My Most Humble Thanks
Thank you to all of the incredibly talented folks who have honored this and the other literary journals of this publishing house with the special work of their exquisite imaginations! Thank you also to everyone who voted in the recent 25th Annual Critters Readers’ Poll, where Starship Sloane Publishing (meaning all of us, obviously) received ten wins in ten categories and numerous spots in the top three, the top five, the top ten, and so forth! It was quite a remarkable showing, a real tour de force by high-voltage, dangerously electric minds! Bravo to each of you and bravo to the whole lot of us!
You’ll notice that I have put various awards received, titles, and the names of publications and organizations in the TOC bylines of the contributors to this magazine (thus creating what are quite possibly the longest and most impractical of these ever seen, but thoroughly enjoying the process). This may jazz things up a bit, sure, but more so, I love to highlight the accomplishments of talented folks, beyond the obligatory author and artist bios, whenever possible. I hope that the inherently humble of sensibilities in such matters do not mind. I also felt that providing a little extra publicity for other literary entities in the field, speculative or otherwise, might encourage a few more submissions here and there and a further cross-pollination of the inspired imaginations within this grand sphere of creativity — as has kindly been done for this publishing house by many generous souls who were in the position to do so. The cultivation of such is a most robust good in my view.
Further to this, one such kind supporter being H. E. Wilburson’s The Martian Diaries trilogy, the award-winning sequel to H. G. Wells’ The War of the Worlds. Social media manager Anita Dow routinely boosts Starship Sloane Publishing projects on Twitter to their very sizeable following, and it is very much appreciated. Thank you, Anita!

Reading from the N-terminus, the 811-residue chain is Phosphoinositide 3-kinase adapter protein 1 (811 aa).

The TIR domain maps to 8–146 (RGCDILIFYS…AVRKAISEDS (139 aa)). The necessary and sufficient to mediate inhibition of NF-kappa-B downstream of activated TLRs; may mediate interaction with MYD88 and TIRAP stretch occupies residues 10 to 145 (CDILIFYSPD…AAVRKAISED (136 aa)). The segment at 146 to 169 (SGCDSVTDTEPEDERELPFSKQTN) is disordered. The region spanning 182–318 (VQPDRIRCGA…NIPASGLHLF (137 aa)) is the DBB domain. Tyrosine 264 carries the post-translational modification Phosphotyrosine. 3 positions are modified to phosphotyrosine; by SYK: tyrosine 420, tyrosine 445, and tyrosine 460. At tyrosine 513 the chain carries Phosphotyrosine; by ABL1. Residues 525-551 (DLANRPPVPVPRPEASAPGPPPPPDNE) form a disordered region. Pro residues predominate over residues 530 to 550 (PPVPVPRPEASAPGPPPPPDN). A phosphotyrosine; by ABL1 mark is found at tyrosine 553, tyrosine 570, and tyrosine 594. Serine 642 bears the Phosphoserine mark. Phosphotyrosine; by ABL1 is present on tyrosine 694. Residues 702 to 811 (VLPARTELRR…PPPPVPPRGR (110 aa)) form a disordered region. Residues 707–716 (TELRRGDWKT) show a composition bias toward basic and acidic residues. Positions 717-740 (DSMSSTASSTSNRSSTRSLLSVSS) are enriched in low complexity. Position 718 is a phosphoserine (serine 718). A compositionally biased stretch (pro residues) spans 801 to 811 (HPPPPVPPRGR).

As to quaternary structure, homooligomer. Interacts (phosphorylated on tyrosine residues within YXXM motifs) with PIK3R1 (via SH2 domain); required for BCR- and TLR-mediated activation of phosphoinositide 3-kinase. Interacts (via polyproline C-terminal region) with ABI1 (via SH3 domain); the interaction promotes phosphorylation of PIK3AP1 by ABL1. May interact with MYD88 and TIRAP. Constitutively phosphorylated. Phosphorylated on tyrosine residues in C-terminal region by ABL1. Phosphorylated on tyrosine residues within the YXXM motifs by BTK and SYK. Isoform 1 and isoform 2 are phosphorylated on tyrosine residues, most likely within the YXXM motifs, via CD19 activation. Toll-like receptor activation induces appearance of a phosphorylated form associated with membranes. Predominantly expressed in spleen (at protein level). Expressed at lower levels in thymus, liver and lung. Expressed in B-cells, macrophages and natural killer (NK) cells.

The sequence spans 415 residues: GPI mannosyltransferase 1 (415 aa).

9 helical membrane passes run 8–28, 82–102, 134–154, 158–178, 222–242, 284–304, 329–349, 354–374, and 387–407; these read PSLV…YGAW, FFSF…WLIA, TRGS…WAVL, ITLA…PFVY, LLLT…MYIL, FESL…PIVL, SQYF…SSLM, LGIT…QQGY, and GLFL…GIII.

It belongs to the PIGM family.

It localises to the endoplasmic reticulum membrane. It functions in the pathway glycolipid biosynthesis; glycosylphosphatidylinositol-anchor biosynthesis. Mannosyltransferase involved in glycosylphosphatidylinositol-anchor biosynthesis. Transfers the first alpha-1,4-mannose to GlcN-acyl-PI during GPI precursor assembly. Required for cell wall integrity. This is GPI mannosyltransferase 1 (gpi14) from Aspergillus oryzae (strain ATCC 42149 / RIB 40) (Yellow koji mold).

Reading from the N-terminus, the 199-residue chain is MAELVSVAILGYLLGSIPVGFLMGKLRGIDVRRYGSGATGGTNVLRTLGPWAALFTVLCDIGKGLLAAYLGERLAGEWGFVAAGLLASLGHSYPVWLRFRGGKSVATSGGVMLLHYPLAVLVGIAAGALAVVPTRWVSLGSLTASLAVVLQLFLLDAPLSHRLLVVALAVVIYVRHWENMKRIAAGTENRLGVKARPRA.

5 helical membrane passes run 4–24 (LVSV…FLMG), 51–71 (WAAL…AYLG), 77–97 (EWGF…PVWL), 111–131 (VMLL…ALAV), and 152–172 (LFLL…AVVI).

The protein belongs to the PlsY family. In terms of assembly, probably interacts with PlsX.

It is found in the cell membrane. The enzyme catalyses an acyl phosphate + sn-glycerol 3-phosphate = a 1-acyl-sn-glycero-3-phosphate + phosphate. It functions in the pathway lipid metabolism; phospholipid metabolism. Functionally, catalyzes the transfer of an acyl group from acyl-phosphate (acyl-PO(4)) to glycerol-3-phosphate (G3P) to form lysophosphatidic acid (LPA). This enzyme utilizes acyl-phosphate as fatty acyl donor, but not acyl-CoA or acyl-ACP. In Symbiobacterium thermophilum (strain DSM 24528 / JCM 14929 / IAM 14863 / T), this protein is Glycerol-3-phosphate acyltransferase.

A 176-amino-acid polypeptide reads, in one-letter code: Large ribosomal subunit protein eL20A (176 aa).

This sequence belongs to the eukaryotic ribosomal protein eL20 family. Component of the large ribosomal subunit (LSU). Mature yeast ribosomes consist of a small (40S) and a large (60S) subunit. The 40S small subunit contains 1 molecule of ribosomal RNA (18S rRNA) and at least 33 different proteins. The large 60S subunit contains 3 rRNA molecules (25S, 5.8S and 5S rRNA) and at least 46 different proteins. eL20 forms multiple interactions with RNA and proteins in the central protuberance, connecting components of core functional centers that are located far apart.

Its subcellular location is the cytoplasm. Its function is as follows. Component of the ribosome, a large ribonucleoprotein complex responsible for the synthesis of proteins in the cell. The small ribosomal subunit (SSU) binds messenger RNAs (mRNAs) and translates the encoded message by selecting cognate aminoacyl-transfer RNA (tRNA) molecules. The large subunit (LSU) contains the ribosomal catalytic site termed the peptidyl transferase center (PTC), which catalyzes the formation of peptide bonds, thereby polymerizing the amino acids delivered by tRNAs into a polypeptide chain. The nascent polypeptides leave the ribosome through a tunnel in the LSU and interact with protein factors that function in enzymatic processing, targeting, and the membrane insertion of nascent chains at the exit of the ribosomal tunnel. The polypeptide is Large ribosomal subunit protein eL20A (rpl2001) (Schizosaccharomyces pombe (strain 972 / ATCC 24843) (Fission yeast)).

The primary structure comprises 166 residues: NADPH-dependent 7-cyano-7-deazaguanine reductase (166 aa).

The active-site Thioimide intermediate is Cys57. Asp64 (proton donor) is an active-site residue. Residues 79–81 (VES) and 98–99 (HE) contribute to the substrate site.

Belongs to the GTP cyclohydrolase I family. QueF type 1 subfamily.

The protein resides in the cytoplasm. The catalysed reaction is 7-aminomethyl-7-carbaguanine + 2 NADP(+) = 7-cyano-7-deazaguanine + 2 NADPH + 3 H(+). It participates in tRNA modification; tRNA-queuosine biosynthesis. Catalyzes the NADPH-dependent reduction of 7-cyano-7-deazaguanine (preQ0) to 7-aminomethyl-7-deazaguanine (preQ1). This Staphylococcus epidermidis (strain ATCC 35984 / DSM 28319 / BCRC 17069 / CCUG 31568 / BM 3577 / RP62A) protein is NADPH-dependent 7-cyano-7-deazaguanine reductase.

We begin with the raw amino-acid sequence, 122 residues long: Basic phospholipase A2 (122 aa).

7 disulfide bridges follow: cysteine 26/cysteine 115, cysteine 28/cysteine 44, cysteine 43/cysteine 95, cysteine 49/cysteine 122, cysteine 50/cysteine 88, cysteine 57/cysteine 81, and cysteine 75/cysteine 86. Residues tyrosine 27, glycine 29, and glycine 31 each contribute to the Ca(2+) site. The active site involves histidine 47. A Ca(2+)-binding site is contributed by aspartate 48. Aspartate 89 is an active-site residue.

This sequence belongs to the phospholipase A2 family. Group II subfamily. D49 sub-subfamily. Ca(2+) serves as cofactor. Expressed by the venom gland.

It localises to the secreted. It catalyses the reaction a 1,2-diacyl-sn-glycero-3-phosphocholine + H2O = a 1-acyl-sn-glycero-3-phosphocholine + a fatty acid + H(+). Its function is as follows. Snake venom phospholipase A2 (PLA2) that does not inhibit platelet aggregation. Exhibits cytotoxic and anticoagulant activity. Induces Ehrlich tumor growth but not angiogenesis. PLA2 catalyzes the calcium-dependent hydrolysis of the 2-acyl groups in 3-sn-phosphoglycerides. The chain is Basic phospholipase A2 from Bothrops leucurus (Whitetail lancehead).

On a Personal Note
Putting this magazine together has been part of the fabric of my life for months now.
I even worked on it a little in South America while on a wonderful and long overdue visit with my in-laws in Ecuador.
Later, here in the States, I was working away furiously on this magazine on February 1st, amidst a severe and days-long ice storm that had gripped the area. I was fueled in part by a steady and engulfing wave of anxiety, punctuated by adrenalized dashes outside Starship HQ to survey the environs for damage. The great and sustained weight of the ice finally having caused large branches of trees — and in the neighborhood, sometimes whole trees — to split, snap and rip asunder, falling as giant chandeliers of ice to the frozen ground. Over the course of a day and night, the sound of crackling, crashing thuds was almost constant, battering my concentration from every direction. It was like being on a field of battle between the Ents and ice giants. I had many and pressing concerns, but beyond a tree falling on the roof, I felt most badly for the trees themselves. I expected the power to go out any moment, halting my chaotic but still-inspired momentum. I needn’t have worried, it was St. Brigid’s Day, after all! When I mentioned the event to Jean-Paul a couple of days later, he said that it sounded like a Ballard story outside my window.
And . . . there was heartbreaking tragedy. A lifelong friend of my daughter, my former student, Ethan Wallace, died in an automobile accident. He was in his senior year of high school and a truly inspiring young man with a very bright future. This magazine is dedicated to Ethan and to his memory. I think he would have liked that. St. Brigid, too.
Continuing work on this magazine has helped to put the wind back in my sails. I thank each of you for that gift.
Enjoy the magazine! It has been a real and genuine pleasure putting it all together for you, dear reader. I am more inspired than ever, and that’s a great feeling. Decades of bottled-up creative carbonation have finally cracked the glass and popped the damn cork! And it was about time, too. Expect to see much, much more from this small, eclectic, and hopefully, electric, publishing house.
Thank you, contributors, for your commitment to seeing your work appear in this magazine.
Thank you all for being here, you are very much appreciated.
Justin T. O’Conor Sloane — Editor
February 6, 2023
~ For Ethan ~